MH370 - Passengers cleared in investigation

Last updated 20:10 02/04/2014

The search for missing Malaysia Airlines jet resumes, as time runs out to locate the black box recorder, without which it may not be possible to explain the plane's disappearance.

Relevant offers


Chinese boy born with 31 fingers and toes A model farm - with few farmers - in North Korea Health crisis escalates as rats rampage Pakistan city Son of Ferdinand Marcos leads family's revival in the Philippines McDonald's oldest employee is 92 and has no plans to retire Man impersonates Cathay Pacific pilot: Catch Me If You Can...again Kiwi mountaineer prepares to summit all 14 (8000m) peaks by March 2017 Bodies remain on Himalayan mountains after death Beautiful new jellyfish looks like it came from outer space Thai fans credit good karma for Leicester City's stunning EPL victory

Police are focusing the investigation into missing Malaysia Airlines flight MH370 on the crew as all passengers are cleared of suspicion, the head of the Malaysian police force says. 

Inspector-General of Police Tan Sri Khalid Abu Bakar said all 227 passengers on board the ill-fated jetliner had been cleared in the investigation into the plane’s disappearance. 

“Passengers have been cleared of the four focus areas of probe - personal and psychological problems, sabotage and hijacking," he said. 

Khalid did not discount the possibility that the cause of the aircraft's disappearance may never be known.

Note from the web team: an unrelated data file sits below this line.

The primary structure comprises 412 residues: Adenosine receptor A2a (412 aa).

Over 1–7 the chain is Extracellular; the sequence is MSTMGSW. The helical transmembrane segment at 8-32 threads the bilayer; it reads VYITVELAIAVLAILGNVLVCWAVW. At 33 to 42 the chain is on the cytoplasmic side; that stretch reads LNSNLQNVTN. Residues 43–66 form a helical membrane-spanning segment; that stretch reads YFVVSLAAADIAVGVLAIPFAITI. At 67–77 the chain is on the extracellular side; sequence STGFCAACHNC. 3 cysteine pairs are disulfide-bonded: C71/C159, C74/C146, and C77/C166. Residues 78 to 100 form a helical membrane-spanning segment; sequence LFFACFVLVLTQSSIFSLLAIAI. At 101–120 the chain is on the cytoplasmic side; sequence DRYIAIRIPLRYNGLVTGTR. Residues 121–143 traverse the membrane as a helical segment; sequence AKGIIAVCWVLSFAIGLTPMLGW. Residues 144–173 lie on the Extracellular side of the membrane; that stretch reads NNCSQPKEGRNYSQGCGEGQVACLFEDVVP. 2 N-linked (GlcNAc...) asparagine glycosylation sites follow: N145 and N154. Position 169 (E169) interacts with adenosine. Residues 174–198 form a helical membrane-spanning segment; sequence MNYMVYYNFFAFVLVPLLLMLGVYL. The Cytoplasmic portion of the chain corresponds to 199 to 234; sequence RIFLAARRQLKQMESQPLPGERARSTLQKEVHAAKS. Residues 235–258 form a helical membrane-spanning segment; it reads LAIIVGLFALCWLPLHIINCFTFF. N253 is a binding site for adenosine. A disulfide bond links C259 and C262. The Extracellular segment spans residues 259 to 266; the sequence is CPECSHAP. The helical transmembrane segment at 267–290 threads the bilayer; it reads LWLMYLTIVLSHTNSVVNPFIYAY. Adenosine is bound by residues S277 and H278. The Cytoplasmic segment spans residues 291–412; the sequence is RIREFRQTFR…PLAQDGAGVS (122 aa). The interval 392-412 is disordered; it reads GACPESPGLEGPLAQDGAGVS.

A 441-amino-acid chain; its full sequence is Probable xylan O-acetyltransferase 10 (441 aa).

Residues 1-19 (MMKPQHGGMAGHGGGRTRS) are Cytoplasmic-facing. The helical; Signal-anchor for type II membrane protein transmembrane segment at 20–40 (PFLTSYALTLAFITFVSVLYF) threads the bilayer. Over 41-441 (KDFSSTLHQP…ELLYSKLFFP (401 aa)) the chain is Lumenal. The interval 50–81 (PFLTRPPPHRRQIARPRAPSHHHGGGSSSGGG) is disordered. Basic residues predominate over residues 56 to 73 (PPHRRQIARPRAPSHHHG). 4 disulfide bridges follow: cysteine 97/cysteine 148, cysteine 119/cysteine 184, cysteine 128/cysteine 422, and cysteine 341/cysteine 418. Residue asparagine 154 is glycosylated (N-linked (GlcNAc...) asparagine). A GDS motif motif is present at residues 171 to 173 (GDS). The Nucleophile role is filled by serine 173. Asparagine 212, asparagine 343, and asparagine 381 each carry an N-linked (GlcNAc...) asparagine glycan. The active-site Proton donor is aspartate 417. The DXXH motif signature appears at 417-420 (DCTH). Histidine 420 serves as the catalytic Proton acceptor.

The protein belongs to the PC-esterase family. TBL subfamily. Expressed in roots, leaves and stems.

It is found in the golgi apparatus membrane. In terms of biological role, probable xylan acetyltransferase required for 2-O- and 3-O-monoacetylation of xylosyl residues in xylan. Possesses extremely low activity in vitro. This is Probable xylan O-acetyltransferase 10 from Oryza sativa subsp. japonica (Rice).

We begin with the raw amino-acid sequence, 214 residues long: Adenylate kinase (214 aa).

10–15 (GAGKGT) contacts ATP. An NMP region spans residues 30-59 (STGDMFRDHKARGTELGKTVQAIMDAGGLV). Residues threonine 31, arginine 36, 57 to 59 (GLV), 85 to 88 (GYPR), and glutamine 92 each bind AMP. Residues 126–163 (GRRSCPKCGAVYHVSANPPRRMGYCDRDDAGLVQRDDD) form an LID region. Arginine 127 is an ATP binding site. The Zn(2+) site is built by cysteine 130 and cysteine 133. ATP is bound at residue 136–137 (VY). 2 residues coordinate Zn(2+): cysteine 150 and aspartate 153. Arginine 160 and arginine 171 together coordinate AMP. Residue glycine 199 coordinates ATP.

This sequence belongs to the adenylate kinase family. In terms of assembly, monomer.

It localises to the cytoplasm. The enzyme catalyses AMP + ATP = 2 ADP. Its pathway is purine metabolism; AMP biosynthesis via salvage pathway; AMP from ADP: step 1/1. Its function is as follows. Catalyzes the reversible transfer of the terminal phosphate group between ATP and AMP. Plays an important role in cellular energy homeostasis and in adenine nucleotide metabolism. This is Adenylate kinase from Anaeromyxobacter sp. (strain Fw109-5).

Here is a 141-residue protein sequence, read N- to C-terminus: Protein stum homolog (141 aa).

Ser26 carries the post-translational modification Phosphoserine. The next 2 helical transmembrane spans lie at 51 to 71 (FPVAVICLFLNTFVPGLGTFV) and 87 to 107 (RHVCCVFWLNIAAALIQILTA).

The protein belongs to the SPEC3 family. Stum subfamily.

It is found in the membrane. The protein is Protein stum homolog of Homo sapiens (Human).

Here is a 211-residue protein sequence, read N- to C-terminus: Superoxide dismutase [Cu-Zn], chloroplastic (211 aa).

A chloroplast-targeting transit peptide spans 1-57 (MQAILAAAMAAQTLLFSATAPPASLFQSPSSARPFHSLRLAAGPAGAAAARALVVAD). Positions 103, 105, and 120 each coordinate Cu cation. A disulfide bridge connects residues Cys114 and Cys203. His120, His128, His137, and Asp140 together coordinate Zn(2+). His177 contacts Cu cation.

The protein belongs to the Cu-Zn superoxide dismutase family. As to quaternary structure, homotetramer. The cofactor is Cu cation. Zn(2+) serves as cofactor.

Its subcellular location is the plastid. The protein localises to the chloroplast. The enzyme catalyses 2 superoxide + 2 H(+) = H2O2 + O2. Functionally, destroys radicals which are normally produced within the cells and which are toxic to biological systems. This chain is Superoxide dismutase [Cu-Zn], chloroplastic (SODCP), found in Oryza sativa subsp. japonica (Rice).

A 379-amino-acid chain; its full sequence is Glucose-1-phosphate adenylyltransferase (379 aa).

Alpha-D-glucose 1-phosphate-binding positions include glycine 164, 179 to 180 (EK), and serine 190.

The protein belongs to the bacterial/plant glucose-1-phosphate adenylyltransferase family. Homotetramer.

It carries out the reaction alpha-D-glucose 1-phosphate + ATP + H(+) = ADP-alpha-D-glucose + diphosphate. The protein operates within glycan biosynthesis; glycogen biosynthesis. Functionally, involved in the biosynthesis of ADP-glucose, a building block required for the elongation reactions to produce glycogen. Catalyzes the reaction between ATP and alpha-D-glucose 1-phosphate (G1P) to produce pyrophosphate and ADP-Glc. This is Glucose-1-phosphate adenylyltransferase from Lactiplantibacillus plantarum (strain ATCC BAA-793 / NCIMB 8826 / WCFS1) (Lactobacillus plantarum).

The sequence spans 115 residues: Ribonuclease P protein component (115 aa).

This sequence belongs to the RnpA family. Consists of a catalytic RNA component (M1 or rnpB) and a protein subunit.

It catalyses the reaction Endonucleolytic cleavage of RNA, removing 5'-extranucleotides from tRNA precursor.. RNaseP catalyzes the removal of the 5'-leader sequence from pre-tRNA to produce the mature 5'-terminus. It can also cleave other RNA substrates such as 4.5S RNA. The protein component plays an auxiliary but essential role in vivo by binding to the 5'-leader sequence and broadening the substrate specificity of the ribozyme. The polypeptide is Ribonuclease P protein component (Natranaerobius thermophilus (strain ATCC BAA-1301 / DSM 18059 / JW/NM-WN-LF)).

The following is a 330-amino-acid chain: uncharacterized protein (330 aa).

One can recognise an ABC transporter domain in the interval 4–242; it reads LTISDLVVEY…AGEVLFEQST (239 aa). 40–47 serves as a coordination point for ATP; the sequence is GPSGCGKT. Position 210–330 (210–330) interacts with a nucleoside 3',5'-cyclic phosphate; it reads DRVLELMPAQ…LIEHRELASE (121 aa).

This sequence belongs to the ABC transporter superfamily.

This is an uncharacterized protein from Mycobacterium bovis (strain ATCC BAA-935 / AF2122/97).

“At the end of the investigations, we may not even know the real cause. We may not even know the reason for this incident.”  

The Boeing 777-200ER disappeared shortly after take-off from Kuala Lumpur on March 8 with 239 people, including the 12 cabin crew, on board. Two New Zealanders, Paul Weeks and Ximin Wang, were passengers. 

After communications systems on board the plane were shut down, it made a sharp turn west, in a move investigators believe was a deliberate act of someone on board. 

Little is known about what happened to it from that point, but on March 24, Malaysian Prime Minister Najib Razak announced the plane had "ended” in the southern Indian Ocean.  

Police continue to investigate the possibility of hijacking, sabotage and psychological and personal problems with regards to the 12 cabin crew, including the pilot and co-pilot. 

“I do not wish to comment on the background checking of the pilot or cabin crew as they are the subjects of investigations,” Khalid said at a press conference at the Police Officers' College in Kuala Lumpur today. 

He rejected media reports the flight simulator that belonged to pilot Captain Zaharie Ahmad Shah had been cleared of any suspicion. 

"It may be cleared on one aspect but we have to look into other areas as well,” he said. 

Last week, Acting Transport Minister Hishammuddin Hussein said the FBI's scrutiny of the data log of the flight simulator showed nothing sinister. 

More than 170 people, including family members and acquaintances of the crew and passengers, had given statements to the police over the plane’s disappearance, with many more expected, Khalid said. 

Police had garnered some clues from the statements recorded, but Khalid refused to divulge further information, saying it could jeopardise ongoing investigations and potential future prosecutions. 

"I'm sorry, there are things we cannot reveal to you; not that I don't want to reveal to you but we cannot do that. 

“Who knows, maybe there will be prosecution later on. So, this will affect the prosecution's case if we start revealing our findings," he said. 

The ongoing criminal investigation was also still awaiting reports from experts both domestically and internationally. 

Investigations on the mechanical aspect or airworthiness of the aircraft were being probed by the Department of Civil Aviation and Malaysia Airlines, Khalid said. 

Ad Feedback

The police investigation was so thorough even the four tonnes of mangosteens in the cargo were being examined in depth, he said.

- Fairfax Media

Special offers

Featured Promotions

Sponsored Content